Teaching Self-Determination to Students with Disabilities

Instructor: Pamela Brezenski

Pamela holds a M.S. in Special Education and is ABD EdD Special Education. Pamela has experience in the following settings: 6th LA/SS, 9-10th LD/ED, K-12 and K-5 LD/ED/ID

We all want to be self-determined individuals and control our futures. Students with disabilities are no different. This lesson examines how teachers can promote self-determination for students with disabilities.


All students have the right to make decisions and own their successes and mistakes. Many students served in special education have a team of people that makes every decision for them. Parents and professionals often 'over support' students for fear that they may fail or that a situation is unsafe. The PACER Center, an organization serving youth and children with disabilities, believes that those who support youth do so with the best of intentions, but their 'over support' can cause significant limitations in self-determination.

The National Association of Special Education Teachers (NASET) identifies self-determination as a 'person's ability to control his or her own destiny.' While students don't always make the right decision in the minds of adults, we owe them the dignity to risk it all for the chance at success.

Allowing students to perform tasks on their own offers them dignity and respect. All educational goals strive for independent completion of tasks within the classroom. Students cannot be independent if teachers do not implement strategies and methods to increase student self-determination.

Core Competencies of Self-Determination

Psychologists Ryan and Deci (2000) developed a theory to identify the core competencies of self-determination. Understanding the competencies can help teachers develop a support and instruction plan to develop self-determined students. Developing self-determination is critical for students to achieve independence, which is characterized by autonomy, competence, and relatedness.


When students feel that decisions are within their control and they enter into them willingly, they demonstrate the feeling of autonomy. Students must be able to make choices in the classroom and at home. Personal validation is the goal, so students feel they own both their success and failure.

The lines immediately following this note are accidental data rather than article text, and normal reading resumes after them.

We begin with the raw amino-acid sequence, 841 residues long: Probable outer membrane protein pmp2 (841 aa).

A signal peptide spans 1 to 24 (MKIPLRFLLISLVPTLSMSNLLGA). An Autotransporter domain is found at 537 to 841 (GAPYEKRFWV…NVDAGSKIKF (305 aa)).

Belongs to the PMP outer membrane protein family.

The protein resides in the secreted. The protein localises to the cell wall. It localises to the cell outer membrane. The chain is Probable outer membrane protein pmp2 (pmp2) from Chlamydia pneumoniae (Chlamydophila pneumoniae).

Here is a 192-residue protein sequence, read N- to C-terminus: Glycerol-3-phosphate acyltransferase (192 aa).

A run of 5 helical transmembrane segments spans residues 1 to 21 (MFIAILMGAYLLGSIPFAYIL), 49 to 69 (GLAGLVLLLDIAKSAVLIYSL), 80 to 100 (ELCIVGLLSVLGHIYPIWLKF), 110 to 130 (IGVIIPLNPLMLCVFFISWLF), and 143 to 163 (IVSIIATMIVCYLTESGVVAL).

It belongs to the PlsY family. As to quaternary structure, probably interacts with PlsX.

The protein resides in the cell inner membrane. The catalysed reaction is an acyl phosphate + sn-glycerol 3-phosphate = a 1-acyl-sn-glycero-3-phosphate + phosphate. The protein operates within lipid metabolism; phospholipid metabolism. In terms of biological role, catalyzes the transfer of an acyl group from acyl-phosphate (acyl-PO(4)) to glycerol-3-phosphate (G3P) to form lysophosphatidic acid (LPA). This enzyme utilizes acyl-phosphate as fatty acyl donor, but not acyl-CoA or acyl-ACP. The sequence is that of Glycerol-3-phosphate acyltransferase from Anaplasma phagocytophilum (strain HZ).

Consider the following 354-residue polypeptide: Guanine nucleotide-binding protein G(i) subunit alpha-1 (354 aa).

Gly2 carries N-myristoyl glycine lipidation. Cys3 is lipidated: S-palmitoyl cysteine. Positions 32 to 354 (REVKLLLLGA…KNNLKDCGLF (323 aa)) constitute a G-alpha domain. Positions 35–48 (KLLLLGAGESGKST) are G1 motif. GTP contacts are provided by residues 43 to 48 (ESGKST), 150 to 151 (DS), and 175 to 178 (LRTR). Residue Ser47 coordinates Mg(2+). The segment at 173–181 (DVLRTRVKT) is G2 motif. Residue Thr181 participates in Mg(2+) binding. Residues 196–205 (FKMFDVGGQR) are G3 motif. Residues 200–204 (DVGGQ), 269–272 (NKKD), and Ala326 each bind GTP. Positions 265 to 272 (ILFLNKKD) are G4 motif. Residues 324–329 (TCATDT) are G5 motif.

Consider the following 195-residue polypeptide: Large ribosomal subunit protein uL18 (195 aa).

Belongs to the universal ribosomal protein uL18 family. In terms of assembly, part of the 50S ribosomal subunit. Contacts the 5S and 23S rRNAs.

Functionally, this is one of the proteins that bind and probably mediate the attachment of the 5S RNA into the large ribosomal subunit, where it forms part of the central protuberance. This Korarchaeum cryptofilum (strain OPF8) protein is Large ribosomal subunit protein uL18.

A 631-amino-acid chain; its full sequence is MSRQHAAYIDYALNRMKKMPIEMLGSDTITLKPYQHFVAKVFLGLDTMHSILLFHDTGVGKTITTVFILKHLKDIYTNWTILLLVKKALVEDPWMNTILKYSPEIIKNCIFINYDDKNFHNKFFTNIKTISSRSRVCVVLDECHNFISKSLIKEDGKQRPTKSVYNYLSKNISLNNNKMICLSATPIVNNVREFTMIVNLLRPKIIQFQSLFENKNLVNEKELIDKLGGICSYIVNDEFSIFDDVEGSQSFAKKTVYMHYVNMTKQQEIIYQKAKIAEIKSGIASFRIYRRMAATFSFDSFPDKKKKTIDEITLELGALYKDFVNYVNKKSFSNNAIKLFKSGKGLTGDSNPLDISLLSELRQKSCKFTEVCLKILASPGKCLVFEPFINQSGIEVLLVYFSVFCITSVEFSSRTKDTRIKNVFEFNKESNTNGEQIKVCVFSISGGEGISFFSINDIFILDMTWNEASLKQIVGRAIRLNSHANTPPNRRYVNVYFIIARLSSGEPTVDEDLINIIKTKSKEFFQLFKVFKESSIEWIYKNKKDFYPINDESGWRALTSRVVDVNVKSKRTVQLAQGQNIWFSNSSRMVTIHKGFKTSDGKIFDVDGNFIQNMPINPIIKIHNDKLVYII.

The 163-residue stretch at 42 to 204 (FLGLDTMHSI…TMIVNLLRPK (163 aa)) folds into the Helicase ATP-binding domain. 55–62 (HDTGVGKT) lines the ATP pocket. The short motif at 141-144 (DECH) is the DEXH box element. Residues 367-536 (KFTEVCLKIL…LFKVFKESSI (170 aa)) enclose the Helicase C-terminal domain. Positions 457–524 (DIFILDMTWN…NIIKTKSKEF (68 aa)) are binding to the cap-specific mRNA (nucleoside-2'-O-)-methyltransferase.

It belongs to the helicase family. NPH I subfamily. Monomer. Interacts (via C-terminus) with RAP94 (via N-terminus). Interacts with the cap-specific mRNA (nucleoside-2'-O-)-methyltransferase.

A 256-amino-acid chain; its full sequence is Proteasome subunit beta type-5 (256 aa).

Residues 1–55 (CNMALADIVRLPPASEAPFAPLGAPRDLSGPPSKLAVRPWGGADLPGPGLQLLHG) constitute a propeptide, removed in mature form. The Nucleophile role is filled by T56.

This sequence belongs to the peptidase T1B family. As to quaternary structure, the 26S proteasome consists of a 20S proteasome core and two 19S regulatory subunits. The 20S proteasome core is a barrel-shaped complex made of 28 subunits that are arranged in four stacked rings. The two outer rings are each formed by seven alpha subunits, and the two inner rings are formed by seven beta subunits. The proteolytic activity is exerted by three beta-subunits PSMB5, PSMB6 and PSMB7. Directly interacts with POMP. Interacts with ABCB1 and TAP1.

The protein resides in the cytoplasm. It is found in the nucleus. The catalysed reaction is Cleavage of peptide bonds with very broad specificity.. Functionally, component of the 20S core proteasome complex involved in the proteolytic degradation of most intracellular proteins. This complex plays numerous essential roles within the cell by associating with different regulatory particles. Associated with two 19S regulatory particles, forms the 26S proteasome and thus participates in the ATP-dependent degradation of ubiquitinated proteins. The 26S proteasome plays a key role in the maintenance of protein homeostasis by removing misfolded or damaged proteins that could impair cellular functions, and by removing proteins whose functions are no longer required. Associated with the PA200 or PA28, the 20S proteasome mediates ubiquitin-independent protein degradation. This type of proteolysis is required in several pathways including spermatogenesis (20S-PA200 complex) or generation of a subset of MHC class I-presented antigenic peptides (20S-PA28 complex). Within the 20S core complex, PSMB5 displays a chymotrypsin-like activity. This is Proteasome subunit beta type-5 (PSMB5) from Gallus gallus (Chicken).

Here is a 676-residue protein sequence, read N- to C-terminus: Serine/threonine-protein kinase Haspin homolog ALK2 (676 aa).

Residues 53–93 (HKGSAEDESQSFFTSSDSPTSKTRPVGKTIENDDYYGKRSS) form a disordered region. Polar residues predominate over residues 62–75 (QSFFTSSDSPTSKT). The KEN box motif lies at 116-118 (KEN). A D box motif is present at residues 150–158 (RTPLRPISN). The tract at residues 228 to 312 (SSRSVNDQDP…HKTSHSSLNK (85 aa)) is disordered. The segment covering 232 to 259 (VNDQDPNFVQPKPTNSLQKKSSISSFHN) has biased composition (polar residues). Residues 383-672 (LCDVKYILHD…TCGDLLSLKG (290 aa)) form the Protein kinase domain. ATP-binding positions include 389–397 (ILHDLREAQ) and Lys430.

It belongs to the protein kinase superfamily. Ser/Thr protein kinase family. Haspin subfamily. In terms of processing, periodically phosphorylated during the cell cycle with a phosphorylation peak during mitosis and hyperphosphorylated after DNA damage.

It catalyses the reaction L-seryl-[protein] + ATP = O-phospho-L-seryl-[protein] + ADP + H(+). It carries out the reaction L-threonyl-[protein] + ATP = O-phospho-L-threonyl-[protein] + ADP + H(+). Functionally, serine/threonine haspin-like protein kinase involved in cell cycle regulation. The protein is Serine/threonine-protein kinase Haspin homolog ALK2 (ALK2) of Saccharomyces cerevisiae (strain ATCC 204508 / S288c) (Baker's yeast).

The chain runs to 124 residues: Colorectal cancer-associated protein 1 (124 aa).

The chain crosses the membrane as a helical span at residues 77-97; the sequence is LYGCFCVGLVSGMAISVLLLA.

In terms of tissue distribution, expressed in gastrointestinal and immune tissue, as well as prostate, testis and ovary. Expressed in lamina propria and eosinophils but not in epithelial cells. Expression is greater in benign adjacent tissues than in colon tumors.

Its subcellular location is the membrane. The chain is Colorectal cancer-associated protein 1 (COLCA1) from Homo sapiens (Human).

Many students in special education don't always feel they have a choice because of the nature of the special education system. Often all decisions are made by a team of the student, parents, teachers, agencies and other invited members. Surrounded by adults, students may believe that their life's decisions are made by those adults. The PACER Center identified that many adults believe that they are protecting students by making choices, when they are really limiting the autonomy of youth.


Everyone wants to feel competent to work independently, so those around students must give them the ability to risk failure. Even if students don't succeed, Ryan and Deci's theory of self-determination indicates that students should manage their future learning path.

We have all learned by failing at something. We learned that the action we took was not correct, but we created an alternate plan. Students must be allowed to make mistakes. Teachers cannot always 'save' students or 'protect' them by fixing their errors or telling them what they want to hear. Students often can tell when teachers downplay their errors, and they want to be told directly what is wrong and given a chance to fix it.


Students all want to belong to a group of peers and be accepted, understood and appreciated. Ryan and Deci defined this need as relatedness. Knowing that caring adults are connected matters to students. Knowing that they can be successful and appreciated matters even more.

Allowing students to be experts in areas helps them to see that they are part of a community. Sometimes students in special education do not always feel that they belong. Many feel that they sit outside the group, especially when they are pulled out of class or have a paraprofessional working right next to them. Increasing independence can help increase the feelings of relatedness that they experience.

Classroom Methods to Increase Competencies

NASET has clearly identified methods that teachers can use to increase students' self-determination skills, including the following activities.

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